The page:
The overall sentiment of frustration amongst German businesses about a lack of clarity around how to reach the ambitious carbon emission targets by 2050 is equally reflected by the demands from the “Bundesverband mittelstaendischer Wirtschaft’, which represents over 900,000 SMEs: improving and expanding the ETS, introducing incentives for businesses to use more recycled material for their production and rewards for businesses which protect biodiversity are just a few of the association’s requests to ensure environmental protection as well as economic success for its members.
The growing impatience of Germany’s businesses with the government is also linked to the apparent lack of an appropriate policy response from ministers after the BDI published its highly anticipated study “Climate paths for Germany” in 2018, in which it laid out economically cost-efficient strategies for a successful 80% to 95% GHG reduction by 2050 and concluded that “reducing emissions by 80% by 2050 is good for the economy under the right policy framework even if Germany goes it alone,” while a 95% reduction target is only realistic if other industrialised countries make comparable efforts. The BDI calculated that cutting emissions by 80% would require a total investment of €1.5 trillion by 2050, and €2.3 trillion for the 95% target.
While the public debate between industry representatives and the government – as well as between the regional governments and the federal government (last year, four regional states demanded changes to the coal exit law, arguing it would disadvantage hard coal plants versus lignite plants) – is ongoing and becoming increasingly fierce there’s nevertheless significant progress. Highlights include:
- Emissions reduction: in 2020, Germany’s energy sector recorded the greatest emissions reduction: nearly 38 million tonnes of CO2, a drop of 14.5% since 2019. The sector’s 221 million tonnes of CO2 fall well below the 280 million tonnes permitted annually for the sector by Germany’s Climate Protection Act. Transport sector emissions fell by 11.4% in 2020; however, this was mainly a consequence of the COVID-19 pandemic lockdowns. Meanwhile, a lower use of mineral fertilisers and declining cattle stock has helped the agriculture sector bring down emissions by roughly 1.5 tonnes (-2.2%) to 66 million tonnes – already below the 70 million tonnes target of the Climate Protection Act. Industry emissions dropped 4.6% year-on-year; with 178 million tonnes of CO2also achieving a volume below the annual emission limit of 186 million tonnes of CO With landfill decreasing, and associated emissions from landfill dropping, overall emissions in Germany’s waste management sector decreased by about 3.8%. Equally, thanks to more efficient processes and energy generation with lower carbon emissions, Germany’s chemical industry has already come a long way: between 1990 and 2017 GHG emissions from energy requirements and processes decreased by 48%.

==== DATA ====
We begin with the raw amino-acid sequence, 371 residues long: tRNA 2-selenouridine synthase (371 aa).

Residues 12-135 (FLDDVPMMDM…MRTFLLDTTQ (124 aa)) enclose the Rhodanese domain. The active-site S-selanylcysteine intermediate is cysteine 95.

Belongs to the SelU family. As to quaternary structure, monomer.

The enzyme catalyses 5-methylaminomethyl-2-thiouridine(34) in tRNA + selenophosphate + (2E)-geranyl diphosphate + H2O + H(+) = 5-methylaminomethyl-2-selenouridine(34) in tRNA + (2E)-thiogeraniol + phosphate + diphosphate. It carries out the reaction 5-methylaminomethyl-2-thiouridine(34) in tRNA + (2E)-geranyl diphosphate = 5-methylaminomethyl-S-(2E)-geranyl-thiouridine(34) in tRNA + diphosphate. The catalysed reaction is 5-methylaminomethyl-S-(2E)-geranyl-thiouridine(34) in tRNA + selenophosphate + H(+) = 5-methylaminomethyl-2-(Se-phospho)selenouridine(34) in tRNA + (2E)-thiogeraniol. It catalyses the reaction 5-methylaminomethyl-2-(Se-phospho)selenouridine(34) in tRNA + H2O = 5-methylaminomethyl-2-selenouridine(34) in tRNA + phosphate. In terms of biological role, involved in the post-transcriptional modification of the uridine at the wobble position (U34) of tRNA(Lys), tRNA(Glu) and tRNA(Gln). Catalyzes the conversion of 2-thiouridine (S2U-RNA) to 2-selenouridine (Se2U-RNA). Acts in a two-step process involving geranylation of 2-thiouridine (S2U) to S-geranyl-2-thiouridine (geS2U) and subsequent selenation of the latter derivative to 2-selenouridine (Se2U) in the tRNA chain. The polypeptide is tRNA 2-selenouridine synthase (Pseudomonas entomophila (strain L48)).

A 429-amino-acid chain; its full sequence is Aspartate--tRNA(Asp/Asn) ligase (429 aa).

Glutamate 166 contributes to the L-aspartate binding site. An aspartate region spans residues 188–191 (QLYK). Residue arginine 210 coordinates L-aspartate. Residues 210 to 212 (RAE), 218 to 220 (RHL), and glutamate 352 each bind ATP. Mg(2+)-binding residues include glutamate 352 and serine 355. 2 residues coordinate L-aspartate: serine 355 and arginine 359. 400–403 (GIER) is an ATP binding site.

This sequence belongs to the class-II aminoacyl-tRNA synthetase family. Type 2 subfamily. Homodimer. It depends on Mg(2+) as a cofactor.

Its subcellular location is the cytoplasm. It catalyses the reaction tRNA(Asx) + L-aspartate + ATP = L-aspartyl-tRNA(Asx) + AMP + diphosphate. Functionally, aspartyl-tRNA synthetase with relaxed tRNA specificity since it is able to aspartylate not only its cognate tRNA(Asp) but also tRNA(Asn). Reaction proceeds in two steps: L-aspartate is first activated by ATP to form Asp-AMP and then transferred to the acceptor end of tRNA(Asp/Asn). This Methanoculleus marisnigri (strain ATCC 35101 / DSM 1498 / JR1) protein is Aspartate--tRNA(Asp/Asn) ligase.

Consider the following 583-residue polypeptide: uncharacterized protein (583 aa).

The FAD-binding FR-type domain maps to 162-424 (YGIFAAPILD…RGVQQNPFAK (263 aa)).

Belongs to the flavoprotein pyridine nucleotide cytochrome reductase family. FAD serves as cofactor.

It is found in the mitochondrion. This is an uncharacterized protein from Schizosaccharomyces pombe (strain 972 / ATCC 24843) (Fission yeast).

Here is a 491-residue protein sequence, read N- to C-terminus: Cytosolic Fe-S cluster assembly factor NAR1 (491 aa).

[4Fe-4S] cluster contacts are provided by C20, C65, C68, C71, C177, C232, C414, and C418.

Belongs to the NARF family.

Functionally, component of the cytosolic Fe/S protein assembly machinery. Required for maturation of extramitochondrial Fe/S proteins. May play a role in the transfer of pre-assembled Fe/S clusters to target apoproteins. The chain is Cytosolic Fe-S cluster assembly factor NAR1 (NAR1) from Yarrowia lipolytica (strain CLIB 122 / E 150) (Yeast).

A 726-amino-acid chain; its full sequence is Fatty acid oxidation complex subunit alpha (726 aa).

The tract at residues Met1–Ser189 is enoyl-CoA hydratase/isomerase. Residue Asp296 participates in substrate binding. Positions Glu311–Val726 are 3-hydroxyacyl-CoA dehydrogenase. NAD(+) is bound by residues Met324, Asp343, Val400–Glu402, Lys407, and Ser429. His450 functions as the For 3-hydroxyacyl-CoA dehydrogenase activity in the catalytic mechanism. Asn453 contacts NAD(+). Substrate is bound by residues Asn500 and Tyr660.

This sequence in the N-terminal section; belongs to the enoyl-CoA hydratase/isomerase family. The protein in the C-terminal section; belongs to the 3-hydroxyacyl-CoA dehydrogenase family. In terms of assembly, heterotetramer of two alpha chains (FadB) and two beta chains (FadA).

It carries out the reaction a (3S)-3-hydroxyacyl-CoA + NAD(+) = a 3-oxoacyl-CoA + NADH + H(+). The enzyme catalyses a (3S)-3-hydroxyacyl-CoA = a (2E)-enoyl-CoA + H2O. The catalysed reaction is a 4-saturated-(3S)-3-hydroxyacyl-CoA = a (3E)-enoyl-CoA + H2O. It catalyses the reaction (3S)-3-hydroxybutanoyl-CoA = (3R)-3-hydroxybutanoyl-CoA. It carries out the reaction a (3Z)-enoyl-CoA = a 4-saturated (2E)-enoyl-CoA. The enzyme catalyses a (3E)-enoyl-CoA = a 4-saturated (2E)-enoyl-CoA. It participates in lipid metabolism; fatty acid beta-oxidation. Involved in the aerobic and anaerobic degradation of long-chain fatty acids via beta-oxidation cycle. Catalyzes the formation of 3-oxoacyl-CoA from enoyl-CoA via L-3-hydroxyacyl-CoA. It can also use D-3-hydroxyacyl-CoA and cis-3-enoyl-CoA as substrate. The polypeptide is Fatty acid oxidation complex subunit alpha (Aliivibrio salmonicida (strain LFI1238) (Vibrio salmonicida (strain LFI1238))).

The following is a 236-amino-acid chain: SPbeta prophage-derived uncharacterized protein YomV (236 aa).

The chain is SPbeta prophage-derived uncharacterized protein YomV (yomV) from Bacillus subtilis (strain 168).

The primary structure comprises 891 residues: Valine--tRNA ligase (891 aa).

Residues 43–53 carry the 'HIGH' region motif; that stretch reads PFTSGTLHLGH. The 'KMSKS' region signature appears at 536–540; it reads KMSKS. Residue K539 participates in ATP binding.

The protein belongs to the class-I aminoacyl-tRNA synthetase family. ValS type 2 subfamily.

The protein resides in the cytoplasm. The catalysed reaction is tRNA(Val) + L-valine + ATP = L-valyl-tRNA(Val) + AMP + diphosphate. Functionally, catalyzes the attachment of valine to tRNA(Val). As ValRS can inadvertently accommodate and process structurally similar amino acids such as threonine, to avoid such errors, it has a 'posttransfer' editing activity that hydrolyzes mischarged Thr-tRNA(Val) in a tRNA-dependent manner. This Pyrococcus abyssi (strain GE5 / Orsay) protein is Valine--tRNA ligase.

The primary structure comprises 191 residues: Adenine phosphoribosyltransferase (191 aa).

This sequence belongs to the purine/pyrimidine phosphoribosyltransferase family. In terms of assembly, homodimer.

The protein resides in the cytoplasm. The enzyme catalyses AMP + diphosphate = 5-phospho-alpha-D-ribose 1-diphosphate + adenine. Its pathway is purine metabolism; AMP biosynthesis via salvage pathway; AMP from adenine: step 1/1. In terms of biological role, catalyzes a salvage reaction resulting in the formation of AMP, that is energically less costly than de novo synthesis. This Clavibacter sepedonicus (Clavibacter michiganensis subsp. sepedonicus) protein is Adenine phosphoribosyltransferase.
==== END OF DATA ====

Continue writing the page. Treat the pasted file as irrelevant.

- Offering 57 electric models between them, German car manufacturers have managed to grow their market share of electric cars in some major markets to a slightly higher proportion than their share of passenger cars overall. We look in detail how the sector is faring in our second article about Germany.
- Revenues of Germany’s closed-loop economy totalled around €84.1 billion in 2017 (rising 18% since 2010). With a gross value added (GVA) of around €28.1 billion, the sector is an important economic factor in Germany. We take a closer look at Germany’s circular economy in our second article.
- A voluntary Partnership for Sustainable Textiles, the “Textilbündnis”, which was launched in 2014 to improve the social and environmental conditions of its members’ global supply chains, covers nearly half of the German textile market through its 140 members.
- Green start-ups: the “Green Startup Monitor 2020” lists about 6,000 green start-ups in Germany; the majority are operating in the fields of information and communication technology, food and nutrition, and consumer goods, followed by more technology-intensive sectors such as energy and electricity, automobiles and mobility, and agriculture and farming.
- German engineering: the association for German engineers, VDI, has launched the Resource Efficiency Knowledge Centre EREK to support SMEs identifying ways to increase their resource efficiency.
- Last year, the BDI announced that leading German companies, including Siemens, Lufthansa and RWE, are investigating how an intercontinental supply chain for renewable hydrogen between Germany and Australia could be realised with the aim to pave the way for a long-term hydrogen partnership between the two countries.
- German construction sector, for example is considered one of the largest consumers of primary raw materials and also one of the largest CO2 The Karlsruhe Institute of Technology (KIT) is conducting research into replacing conventional building materials like concrete with renewable raw materials such as fungal roots, which can be mixed to produce lightweight bricks with good insulation properties.
- In the batteries sector, for example, CMBlu Energy AG, a company in the state of Bavaria, has experimented with lignin, one of the three main components of wood and a waste product of paper and cellulose production, as an alternative natural resource for batteries, which so far contain environmentally harmful metal compounds like lithium, lead or vanadium. Lignin is neither flammable nor explosive and ideally suited as the raw material for organic electrolytes for use in an organic-flow battery. Such batteries could be deployed worldwide in solar and wind farms, in industry, in power stations and residential areas or in a rapid-charging grid for electric vehicles. Production is planned to begin in 2022 at the latest.
In our next Germany-focused article of our Climate Change Virtual World Tour we’ll be looking in further detail at the country’s specific green challenges and opportunities.